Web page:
It would be bad because it would miss Jesus’ own interpretation of his saving work: “And beginning with Moses and all the prophets, he interpreted to them in all the scriptures the things concerning himself” (Luke 24:27). For Jesus, the “scriptures”—what we call the Old Testament—were all pointing forward to his sacrifice.  

Furthermore, it would render the Old Testament irrelevant at best and perhaps even false or misleading. We might even come to the conclusion that the God of the Old Testament, who wanted all those bloody sacrifices, was a different God entirely, whose concerns had nothing at all to do with what Jesus taught. Exactly that idea came up very early in the history of Christianity, most famously taught by a man named Marcion. This man told his followers that the God of the Old Testament was a wicked and inferior deity, and Jesus had come to earth to free us from his tyranny and introduce us to the previously unknown good God. It was the wicked Old Testament God who had created the universe, which meant that everything in it was evil. You can see how that would lead us badly astray.  

Worst of all, thinking Jesus meant to abolish rather than fulfill the Old Testament sacrifices can lead us into one of the worst temptations Christians can face—the temptation to imagine that Christianity is anti-Jewish. The message of Christianity is that salvation has come to the whole world. But salvation has come from the Jews. Christianity is right because the covenant with Israel was right. It was what prepared the world to receive the salvation Jesus Christ brought. Christianity makes no sense without the long history of Israel.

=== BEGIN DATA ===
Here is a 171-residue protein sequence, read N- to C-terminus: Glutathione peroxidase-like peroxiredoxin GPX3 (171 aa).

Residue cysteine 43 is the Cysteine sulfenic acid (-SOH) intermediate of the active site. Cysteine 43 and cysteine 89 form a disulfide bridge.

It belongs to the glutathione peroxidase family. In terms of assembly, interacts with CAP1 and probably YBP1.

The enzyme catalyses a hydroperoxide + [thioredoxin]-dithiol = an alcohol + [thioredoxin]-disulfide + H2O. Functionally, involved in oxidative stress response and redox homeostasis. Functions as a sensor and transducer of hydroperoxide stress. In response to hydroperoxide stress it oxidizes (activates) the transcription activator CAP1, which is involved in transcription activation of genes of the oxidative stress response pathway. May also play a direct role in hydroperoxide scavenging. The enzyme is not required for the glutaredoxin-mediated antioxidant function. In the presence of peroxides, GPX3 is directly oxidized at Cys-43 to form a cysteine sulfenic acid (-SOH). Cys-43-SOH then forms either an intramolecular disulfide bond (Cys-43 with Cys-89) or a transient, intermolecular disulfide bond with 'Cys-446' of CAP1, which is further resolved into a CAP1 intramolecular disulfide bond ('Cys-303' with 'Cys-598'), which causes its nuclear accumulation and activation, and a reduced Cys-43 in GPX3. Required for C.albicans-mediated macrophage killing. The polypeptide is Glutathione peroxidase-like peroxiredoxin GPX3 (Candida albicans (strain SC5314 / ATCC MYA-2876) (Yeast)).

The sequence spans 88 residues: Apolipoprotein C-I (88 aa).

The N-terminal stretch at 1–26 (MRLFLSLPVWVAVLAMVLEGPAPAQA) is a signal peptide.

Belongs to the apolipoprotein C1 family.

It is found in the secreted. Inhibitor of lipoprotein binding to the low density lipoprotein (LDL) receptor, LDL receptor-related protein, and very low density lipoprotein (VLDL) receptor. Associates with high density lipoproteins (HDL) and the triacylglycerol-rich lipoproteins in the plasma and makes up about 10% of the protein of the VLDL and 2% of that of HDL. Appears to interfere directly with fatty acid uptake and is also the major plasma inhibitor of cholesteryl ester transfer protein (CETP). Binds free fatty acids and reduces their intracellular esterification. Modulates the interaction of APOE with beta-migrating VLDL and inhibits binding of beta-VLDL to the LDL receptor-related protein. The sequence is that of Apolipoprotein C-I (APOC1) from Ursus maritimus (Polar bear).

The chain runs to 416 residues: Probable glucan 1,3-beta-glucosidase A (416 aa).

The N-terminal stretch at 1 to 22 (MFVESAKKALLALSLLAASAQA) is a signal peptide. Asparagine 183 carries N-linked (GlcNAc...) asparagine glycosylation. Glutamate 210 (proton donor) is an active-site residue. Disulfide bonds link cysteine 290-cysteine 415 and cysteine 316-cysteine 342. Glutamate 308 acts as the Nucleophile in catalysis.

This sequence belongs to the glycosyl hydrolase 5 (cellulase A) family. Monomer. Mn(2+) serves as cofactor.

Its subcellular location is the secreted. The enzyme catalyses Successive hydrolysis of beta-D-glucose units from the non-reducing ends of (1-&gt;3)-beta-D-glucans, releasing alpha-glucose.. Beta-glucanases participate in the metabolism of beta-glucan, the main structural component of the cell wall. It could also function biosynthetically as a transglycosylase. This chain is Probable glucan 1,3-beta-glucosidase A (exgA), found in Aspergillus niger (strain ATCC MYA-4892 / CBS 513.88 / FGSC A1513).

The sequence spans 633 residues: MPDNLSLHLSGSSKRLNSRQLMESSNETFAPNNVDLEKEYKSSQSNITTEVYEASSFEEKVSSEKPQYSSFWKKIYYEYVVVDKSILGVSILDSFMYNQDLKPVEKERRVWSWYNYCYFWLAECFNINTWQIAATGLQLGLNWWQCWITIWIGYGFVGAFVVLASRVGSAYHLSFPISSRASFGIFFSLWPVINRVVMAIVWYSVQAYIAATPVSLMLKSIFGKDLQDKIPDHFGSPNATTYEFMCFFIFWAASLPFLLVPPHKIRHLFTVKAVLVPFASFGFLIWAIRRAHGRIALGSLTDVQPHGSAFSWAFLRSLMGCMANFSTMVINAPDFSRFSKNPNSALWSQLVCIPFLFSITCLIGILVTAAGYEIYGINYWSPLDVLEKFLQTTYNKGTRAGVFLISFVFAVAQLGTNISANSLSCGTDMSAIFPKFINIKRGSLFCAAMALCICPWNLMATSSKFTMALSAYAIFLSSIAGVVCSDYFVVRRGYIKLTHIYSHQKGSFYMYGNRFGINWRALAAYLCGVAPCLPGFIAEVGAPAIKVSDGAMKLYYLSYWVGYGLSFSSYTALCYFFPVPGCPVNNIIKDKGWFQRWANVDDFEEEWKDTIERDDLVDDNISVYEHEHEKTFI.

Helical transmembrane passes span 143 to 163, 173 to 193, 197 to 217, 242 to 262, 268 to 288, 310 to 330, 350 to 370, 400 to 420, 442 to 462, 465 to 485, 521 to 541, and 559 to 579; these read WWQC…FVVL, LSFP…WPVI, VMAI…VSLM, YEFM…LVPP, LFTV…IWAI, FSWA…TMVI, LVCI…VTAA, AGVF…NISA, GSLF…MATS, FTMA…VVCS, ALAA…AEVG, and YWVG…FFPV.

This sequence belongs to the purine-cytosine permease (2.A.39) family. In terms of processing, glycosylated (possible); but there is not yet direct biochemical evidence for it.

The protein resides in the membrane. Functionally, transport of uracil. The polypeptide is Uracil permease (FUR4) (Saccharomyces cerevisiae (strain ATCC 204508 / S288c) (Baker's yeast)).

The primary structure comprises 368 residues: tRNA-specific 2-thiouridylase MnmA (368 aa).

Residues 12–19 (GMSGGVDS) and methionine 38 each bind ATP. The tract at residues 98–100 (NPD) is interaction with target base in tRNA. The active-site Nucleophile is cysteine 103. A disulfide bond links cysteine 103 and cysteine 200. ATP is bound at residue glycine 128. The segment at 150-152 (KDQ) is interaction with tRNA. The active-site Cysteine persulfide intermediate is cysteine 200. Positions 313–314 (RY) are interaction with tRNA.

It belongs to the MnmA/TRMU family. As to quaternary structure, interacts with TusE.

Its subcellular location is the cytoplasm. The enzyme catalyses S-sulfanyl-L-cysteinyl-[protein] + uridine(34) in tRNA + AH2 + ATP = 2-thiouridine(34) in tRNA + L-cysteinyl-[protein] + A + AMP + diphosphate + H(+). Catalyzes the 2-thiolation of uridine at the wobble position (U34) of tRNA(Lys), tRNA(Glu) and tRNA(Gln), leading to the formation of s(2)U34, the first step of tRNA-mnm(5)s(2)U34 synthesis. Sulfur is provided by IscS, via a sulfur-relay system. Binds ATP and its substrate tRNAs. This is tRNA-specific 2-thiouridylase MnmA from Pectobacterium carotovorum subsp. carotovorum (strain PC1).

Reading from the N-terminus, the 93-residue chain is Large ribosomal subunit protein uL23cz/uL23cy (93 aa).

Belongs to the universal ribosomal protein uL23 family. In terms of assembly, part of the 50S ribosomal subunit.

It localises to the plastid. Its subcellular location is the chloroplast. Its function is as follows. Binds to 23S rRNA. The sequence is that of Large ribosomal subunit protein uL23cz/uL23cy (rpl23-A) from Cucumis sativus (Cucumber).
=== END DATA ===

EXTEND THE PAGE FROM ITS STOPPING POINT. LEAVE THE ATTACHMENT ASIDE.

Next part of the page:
Family feuds are often bitter, and Christians and Jews are one family. We have an important disagreement about one important question: whether the messianic age is now or yet to come. But, just like in most family discrepancies, the terms of the argument make no sense to someone outside the family. The very fact that we disagree about this thing that makes no sense to outsiders shows that we are one people.  

When we forget this identity, terrible things can happen.  

That’s why, even if for no other reason, it’s essential to remember that Christ did not abolish the Old Testament sacrifices. What happened was what Malachi and the other prophets had foreseen hundreds of years earlier: in the age of the Messiah, the nations would recognize the God of Israel, and instead of the imperfect sacrifices offered at the Temple, one pure sacrifice would be offered around the world, from the rising of the sun to its setting. The Temple sacrifices would fade away—not because they were abolished but because their purpose had finally been fulfilled in a perfect way. 

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One Old Testament passage seized the imagination of the early Church—and directed Christian hearts and minds toward the Eucharist. It was the oracle of Malachi 1:11, and it was cited (like Isaiah’s Suffering Servant oracles) to prove the identity of the Messiah through His Church and His Sacrament.

In The Eucharist Foretold: The Lost Prophecy of Malachi, Mike Aquilina reveals that the Messiah’s true identity—and the identity of the Eucharist—helps us find our identity as “catholic,” and will lead us to discover our roots in the religion of ancient Israel. To the early Christians, Malachi’s oracle defined who they were individually and as a Church.